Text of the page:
But dissenters are going to face even tougher criticism now that we're at war. You know that we will see mothers of G.I.s on television, talking about how much the protests upset them. How will you respond?

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Garofalo: I would say, again, that it's proof positive that there is no liberal media. If we had truly liberal media, if we truly lived in a functioning democracy, that kind of knee-jerk, reactionary, pseudo-patriotic, sycophantic bullshit would not be a part of any newscast.

Beyond that, I would say to the person that I completely understood, but that the peace movement seeks to keep your son or daughter alive and bring them home soon. I would say, if you want to get angry, you should talk to Mr. Wolfowitz and Mr. Perle and Mr. Rumsfeld and Mr. Bush, who seem to me to have absolutely no respect for your son and daughter. They are extremely cavalier with your children's lives in that they've put them in Iraq, on the ground, in a war we don't have to be fighting.

But there was a moment, Feb. 15., when the protests were really ...

Garofalo: Eight million people.

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... able to force a response from the White House. A forced, condescending response, but ...

Garofalo: We forced condescension from him. I think that made those gentlemen more determined to go. Fuck the masses. They're not doing this for us, anyway. It's not like public opinion factors into this at all. This plan has been set in motion for years.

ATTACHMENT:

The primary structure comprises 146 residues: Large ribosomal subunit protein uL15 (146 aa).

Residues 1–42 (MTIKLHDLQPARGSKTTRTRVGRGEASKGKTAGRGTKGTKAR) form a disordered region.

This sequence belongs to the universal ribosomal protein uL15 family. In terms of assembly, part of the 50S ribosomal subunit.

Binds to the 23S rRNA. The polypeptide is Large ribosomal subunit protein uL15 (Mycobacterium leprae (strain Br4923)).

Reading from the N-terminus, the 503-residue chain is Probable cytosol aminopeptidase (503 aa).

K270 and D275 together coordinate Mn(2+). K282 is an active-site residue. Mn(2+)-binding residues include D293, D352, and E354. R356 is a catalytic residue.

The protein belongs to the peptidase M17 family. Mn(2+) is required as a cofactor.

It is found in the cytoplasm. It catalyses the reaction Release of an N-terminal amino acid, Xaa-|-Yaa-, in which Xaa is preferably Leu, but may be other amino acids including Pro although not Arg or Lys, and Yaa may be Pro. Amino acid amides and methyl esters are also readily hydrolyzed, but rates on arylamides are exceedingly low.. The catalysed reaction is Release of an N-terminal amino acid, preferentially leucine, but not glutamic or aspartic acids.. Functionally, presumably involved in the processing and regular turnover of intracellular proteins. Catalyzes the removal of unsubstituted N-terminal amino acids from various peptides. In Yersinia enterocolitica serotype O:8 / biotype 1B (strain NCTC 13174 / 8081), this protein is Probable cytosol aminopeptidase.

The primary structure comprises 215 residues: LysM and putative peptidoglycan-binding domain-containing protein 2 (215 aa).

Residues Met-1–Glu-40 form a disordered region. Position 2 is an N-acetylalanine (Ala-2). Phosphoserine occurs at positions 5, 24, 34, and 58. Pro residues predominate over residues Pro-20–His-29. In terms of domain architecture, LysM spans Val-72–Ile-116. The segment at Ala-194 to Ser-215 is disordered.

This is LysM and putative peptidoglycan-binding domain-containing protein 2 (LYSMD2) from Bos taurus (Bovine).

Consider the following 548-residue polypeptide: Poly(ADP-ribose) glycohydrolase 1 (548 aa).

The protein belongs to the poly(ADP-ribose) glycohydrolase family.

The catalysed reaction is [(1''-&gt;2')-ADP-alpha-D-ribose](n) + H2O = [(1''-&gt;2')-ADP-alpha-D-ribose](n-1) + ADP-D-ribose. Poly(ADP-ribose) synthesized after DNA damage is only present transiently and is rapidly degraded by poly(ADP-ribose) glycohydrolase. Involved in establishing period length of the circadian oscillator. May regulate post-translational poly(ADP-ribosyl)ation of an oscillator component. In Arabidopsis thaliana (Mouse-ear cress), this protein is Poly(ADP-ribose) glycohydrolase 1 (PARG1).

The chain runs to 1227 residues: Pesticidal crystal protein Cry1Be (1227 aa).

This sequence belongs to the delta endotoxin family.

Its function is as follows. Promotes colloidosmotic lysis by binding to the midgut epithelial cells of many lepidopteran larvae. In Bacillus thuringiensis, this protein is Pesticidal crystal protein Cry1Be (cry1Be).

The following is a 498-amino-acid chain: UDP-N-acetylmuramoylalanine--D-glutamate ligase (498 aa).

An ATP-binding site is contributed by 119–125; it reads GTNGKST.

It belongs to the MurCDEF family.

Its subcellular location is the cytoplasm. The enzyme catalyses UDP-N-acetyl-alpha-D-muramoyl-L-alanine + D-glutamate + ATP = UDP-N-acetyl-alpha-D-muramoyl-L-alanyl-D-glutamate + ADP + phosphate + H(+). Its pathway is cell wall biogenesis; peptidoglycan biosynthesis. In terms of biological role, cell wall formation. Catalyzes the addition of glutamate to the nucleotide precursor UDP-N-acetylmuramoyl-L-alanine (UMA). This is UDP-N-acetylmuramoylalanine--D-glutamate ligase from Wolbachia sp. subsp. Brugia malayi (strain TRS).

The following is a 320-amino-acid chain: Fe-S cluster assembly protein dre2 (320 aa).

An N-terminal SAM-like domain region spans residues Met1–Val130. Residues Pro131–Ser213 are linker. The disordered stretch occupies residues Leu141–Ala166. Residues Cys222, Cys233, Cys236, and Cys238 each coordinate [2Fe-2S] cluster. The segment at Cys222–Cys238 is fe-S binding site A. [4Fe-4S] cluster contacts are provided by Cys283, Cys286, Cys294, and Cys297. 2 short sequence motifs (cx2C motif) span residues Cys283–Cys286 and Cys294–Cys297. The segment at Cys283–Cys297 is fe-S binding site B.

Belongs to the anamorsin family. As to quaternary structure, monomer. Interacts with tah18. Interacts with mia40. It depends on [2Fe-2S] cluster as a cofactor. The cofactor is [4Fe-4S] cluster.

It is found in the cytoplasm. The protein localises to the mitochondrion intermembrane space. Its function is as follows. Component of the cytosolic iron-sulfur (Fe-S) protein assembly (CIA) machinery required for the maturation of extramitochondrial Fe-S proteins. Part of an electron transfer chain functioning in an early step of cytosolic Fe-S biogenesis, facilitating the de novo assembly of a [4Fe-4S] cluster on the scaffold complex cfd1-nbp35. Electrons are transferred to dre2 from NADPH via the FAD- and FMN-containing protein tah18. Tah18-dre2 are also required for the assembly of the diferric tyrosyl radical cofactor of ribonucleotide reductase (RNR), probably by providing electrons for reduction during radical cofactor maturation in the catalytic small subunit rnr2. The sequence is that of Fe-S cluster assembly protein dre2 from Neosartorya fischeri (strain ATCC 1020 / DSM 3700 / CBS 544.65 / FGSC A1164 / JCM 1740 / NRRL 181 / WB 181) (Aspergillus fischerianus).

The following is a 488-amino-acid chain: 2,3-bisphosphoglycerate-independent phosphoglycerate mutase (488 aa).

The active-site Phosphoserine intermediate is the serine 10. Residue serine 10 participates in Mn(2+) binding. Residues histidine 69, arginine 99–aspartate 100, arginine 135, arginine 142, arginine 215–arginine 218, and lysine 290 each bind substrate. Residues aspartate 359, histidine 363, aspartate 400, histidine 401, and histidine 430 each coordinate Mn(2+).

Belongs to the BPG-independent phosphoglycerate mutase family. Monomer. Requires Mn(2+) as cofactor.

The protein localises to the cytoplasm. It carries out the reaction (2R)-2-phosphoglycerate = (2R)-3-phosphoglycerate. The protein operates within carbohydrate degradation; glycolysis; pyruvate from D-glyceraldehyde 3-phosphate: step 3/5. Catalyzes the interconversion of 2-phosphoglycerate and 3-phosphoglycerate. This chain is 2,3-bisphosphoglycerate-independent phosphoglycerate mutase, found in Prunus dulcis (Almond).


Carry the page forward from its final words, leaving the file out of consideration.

But if that's how you feel, why bother to protest?

Garofalo: Because you never know where the change will come from. My self-esteem is way too high not to resist. You absolutely have to make it known that you will not be rolled over, and that you will not let history roll right over you. I mean, I was always advocating diplomacy. It's not like I was a person living in a tree [saying], "No war ever!" or "Guns are wrong!" I could never have been more reasonable advocating diplomacy, and trying to get information from my news. That's all I was always after. Trying to push the news to be custodians of fact and watchdogs of government, which they have absolutely seemed to deny. And secondly, I was always pushing diplomacy, and to let the weapons inspections work.

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But I can see some people saying, look, you're upset about protests against the Dixie Chicks, why can't I be upset about your protests?

Garofalo: Oh, you can be upset about it. You can obviously say so. That's actually fine. I think everybody's First Amendment rights are not in question here. Although there are people who seek to overturn actors' First Amendment rights. [laughs]

There's actually this woman in North Carolina who is seeking to overturn the First Amendment rights of actors who oppose the war. Honestly. I'm not kidding.

Is that what she's saying?

Garofalo: No, I'm actually being much, much more articulate than she is.

What is she doing?

Garofalo: She has a Web site, where you can go on and sign a petition. And she's raising money to air a commercial to stop celebrity pundits. Of course the celebrities who support the war, like Bruce Willis, are fine. She's also been on Fox News a number of times. So what does that tell you?

OK, before you go. The Oscars ...